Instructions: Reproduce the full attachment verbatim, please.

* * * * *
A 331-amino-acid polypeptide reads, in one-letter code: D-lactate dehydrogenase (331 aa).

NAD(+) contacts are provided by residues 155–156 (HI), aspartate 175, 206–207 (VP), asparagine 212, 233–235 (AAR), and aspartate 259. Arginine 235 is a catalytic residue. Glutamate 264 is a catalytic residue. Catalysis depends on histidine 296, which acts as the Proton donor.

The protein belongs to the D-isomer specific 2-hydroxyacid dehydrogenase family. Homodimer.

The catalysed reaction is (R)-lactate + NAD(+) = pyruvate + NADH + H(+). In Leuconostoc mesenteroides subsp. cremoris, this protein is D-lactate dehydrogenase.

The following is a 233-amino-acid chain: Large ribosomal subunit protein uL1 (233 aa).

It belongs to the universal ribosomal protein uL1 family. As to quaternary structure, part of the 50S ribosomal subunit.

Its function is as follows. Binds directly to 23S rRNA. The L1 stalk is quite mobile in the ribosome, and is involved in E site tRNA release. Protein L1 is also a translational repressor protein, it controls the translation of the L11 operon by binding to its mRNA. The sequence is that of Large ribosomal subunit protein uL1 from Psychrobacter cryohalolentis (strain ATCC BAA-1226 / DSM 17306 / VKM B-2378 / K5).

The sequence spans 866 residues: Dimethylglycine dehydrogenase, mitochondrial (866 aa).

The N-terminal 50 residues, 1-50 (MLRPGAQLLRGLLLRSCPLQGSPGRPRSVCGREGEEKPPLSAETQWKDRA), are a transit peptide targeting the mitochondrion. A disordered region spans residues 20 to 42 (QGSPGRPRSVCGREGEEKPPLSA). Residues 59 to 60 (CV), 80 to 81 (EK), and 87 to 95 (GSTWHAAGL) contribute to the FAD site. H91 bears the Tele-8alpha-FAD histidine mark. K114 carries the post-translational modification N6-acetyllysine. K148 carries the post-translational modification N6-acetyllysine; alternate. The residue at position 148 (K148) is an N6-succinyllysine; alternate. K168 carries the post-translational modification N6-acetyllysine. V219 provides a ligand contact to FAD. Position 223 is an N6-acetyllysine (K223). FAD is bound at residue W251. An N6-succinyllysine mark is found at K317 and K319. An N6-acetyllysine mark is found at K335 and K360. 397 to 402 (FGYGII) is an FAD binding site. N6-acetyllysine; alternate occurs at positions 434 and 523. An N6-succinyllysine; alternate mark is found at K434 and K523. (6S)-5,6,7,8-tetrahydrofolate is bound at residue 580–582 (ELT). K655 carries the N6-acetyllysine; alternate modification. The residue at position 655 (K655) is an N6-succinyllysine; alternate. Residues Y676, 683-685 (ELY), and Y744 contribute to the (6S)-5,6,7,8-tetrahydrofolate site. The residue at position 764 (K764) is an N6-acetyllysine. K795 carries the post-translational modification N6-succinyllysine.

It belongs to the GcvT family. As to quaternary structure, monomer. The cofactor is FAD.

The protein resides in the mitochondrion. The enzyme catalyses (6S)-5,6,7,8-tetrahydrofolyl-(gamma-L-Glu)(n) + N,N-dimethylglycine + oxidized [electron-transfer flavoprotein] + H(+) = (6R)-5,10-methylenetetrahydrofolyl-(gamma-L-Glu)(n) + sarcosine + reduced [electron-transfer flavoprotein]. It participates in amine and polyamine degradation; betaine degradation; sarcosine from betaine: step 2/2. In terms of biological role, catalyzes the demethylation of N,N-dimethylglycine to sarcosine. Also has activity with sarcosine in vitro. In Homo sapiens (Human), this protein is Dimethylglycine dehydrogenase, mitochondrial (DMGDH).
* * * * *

A 331-amino-acid polypeptide reads, in one-letter code: D-lactate dehydrogenase (331 aa).

NAD(+) contacts are provided by residues 155–156 (HI), aspartate 175, 206–207 (VP), asparagine 212, 233–235 (AAR), and aspartate 259. Arginine 235 is a catalytic residue. Glutamate 264 is a catalytic residue. Catalysis depends on histidine 296, which acts as the Proton donor.

The protein belongs to the D-isomer specific 2-hydroxyacid dehydrogenase family. Homodimer.

The catalysed reaction is (R)-lactate + NAD(+) = pyruvate + NADH + H(+). In Leuconostoc mesenteroides subsp. cremoris, this protein is D-lactate dehydrogenase.

The following is a 233-amino-acid chain: Large ribosomal subunit protein uL1 (233 aa).

It belongs to the universal ribosomal protein uL1 family. As to quaternary structure, part of the 50S ribosomal subunit.

Its function is as follows. Binds directly to 23S rRNA. The L1 stalk is quite mobile in the ribosome, and is involved in E site tRNA release. Protein L1 is also a translational repressor protein, it controls the translation of the L11 operon by binding to its mRNA. The sequence is that of Large ribosomal subunit protein uL1 from Psychrobacter cryohalolentis (strain ATCC BAA-1226 / DSM 17306 / VKM B-2378 / K5).

The sequence spans 866 residues: Dimethylglycine dehydrogenase, mitochondrial (866 aa).

The N-terminal 50 residues, 1-50 (MLRPGAQLLRGLLLRSCPLQGSPGRPRSVCGREGEEKPPLSAETQWKDRA), are a transit peptide targeting the mitochondrion. A disordered region spans residues 20 to 42 (QGSPGRPRSVCGREGEEKPPLSA). Residues 59 to 60 (CV), 80 to 81 (EK), and 87 to 95 (GSTWHAAGL) contribute to the FAD site. H91 bears the Tele-8alpha-FAD histidine mark. K114 carries the post-translational modification N6-acetyllysine. K148 carries the post-translational modification N6-acetyllysine; alternate. The residue at position 148 (K148) is an N6-succinyllysine; alternate. K168 carries the post-translational modification N6-acetyllysine. V219 provides a ligand contact to FAD. Position 223 is an N6-acetyllysine (K223). FAD is bound at residue W251. An N6-succinyllysine mark is found at K317 and K319. An N6-acetyllysine mark is found at K335 and K360. 397 to 402 (FGYGII) is an FAD binding site. N6-acetyllysine; alternate occurs at positions 434 and 523. An N6-succinyllysine; alternate mark is found at K434 and K523. (6S)-5,6,7,8-tetrahydrofolate is bound at residue 580–582 (ELT). K655 carries the N6-acetyllysine; alternate modification. The residue at position 655 (K655) is an N6-succinyllysine; alternate. Residues Y676, 683-685 (ELY), and Y744 contribute to the (6S)-5,6,7,8-tetrahydrofolate site. The residue at position 764 (K764) is an N6-acetyllysine. K795 carries the post-translational modification N6-succinyllysine.

It belongs to the GcvT family. As to quaternary structure, monomer. The cofactor is FAD.

The protein resides in the mitochondrion. The enzyme catalyses (6S)-5,6,7,8-tetrahydrofolyl-(gamma-L-Glu)(n) + N,N-dimethylglycine + oxidized [electron-transfer flavoprotein] + H(+) = (6R)-5,10-methylenetetrahydrofolyl-(gamma-L-Glu)(n) + sarcosine + reduced [electron-transfer flavoprotein]. It participates in amine and polyamine degradation; betaine degradation; sarcosine from betaine: step 2/2. In terms of biological role, catalyzes the demethylation of N,N-dimethylglycine to sarcosine. Also has activity with sarcosine in vitro. In Homo sapiens (Human), this protein is Dimethylglycine dehydrogenase, mitochondrial (DMGDH).